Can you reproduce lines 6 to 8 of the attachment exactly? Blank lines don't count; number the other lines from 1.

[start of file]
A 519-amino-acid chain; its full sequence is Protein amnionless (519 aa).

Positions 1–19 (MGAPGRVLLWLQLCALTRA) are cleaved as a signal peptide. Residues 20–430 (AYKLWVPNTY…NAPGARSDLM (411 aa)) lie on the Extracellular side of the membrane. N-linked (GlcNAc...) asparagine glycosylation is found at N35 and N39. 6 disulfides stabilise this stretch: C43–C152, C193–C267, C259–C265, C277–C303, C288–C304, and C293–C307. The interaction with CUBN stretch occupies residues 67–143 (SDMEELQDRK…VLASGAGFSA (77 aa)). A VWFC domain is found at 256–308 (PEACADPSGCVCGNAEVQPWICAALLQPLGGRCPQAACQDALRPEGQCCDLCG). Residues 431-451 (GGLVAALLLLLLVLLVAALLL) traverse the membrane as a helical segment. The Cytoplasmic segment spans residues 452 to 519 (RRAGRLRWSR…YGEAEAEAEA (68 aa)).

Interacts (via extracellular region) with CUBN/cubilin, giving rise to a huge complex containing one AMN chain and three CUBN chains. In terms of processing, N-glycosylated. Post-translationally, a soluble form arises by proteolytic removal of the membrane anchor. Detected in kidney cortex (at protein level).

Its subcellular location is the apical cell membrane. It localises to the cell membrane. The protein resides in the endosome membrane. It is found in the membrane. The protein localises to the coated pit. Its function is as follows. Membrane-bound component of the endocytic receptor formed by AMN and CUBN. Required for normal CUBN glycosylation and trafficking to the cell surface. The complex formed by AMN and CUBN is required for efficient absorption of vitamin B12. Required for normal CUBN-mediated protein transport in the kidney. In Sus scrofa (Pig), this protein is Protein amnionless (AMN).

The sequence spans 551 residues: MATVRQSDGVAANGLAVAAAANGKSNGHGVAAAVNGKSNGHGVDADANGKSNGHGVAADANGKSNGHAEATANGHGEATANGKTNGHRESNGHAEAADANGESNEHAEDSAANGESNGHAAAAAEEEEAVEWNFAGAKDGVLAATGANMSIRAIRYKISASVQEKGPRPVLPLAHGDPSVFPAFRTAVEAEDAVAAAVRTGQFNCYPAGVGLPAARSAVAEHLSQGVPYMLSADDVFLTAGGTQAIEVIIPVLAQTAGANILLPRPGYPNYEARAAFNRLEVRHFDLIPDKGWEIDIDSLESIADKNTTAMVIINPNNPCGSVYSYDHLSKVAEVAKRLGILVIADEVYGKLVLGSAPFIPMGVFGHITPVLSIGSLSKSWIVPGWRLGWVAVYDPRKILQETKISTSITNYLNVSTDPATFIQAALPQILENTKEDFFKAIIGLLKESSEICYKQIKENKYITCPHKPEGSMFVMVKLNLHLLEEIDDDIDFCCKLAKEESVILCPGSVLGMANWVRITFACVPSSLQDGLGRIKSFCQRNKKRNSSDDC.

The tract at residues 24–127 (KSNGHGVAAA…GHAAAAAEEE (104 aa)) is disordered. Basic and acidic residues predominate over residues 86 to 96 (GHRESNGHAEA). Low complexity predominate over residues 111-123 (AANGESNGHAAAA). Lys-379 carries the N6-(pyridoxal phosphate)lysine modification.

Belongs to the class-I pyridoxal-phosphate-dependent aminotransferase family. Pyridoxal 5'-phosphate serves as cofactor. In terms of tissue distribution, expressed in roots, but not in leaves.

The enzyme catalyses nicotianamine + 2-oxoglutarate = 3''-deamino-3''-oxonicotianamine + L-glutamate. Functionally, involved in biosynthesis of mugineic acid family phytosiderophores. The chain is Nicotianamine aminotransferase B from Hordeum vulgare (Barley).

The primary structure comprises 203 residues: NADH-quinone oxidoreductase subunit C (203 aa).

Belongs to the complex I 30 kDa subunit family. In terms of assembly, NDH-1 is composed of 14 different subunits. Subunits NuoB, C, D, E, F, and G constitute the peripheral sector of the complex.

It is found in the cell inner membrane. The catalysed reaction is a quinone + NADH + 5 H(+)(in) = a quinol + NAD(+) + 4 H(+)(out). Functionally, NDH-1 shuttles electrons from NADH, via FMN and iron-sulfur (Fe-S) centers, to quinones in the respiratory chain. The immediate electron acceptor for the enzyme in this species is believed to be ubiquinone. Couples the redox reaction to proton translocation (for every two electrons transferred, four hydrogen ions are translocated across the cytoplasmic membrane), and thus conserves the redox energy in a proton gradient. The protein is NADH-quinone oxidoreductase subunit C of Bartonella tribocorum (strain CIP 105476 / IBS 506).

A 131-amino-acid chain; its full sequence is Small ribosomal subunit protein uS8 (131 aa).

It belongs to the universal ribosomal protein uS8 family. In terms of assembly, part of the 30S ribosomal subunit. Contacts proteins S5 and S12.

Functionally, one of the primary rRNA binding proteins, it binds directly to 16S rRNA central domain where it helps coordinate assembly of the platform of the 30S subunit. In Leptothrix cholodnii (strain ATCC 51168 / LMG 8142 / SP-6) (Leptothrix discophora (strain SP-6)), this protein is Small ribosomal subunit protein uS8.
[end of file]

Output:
The tract at residues 24–127 (KSNGHGVAAA…GHAAAAAEEE (104 aa)) is disordered. Basic and acidic residues predominate over residues 86 to 96 (GHRESNGHAEA). Low complexity predominate over residues 111-123 (AANGESNGHAAAA). Lys-379 carries the N6-(pyridoxal phosphate)lysine modification.

Belongs to the class-I pyridoxal-phosphate-dependent aminotransferase family. Pyridoxal 5'-phosphate serves as cofactor. In terms of tissue distribution, expressed in roots, but not in leaves.

The enzyme catalyses nicotianamine + 2-oxoglutarate = 3''-deamino-3''-oxonicotianamine + L-glutamate. Functionally, involved in biosynthesis of mugineic acid family phytosiderophores. The chain is Nicotianamine aminotransferase B from Hordeum vulgare (Barley).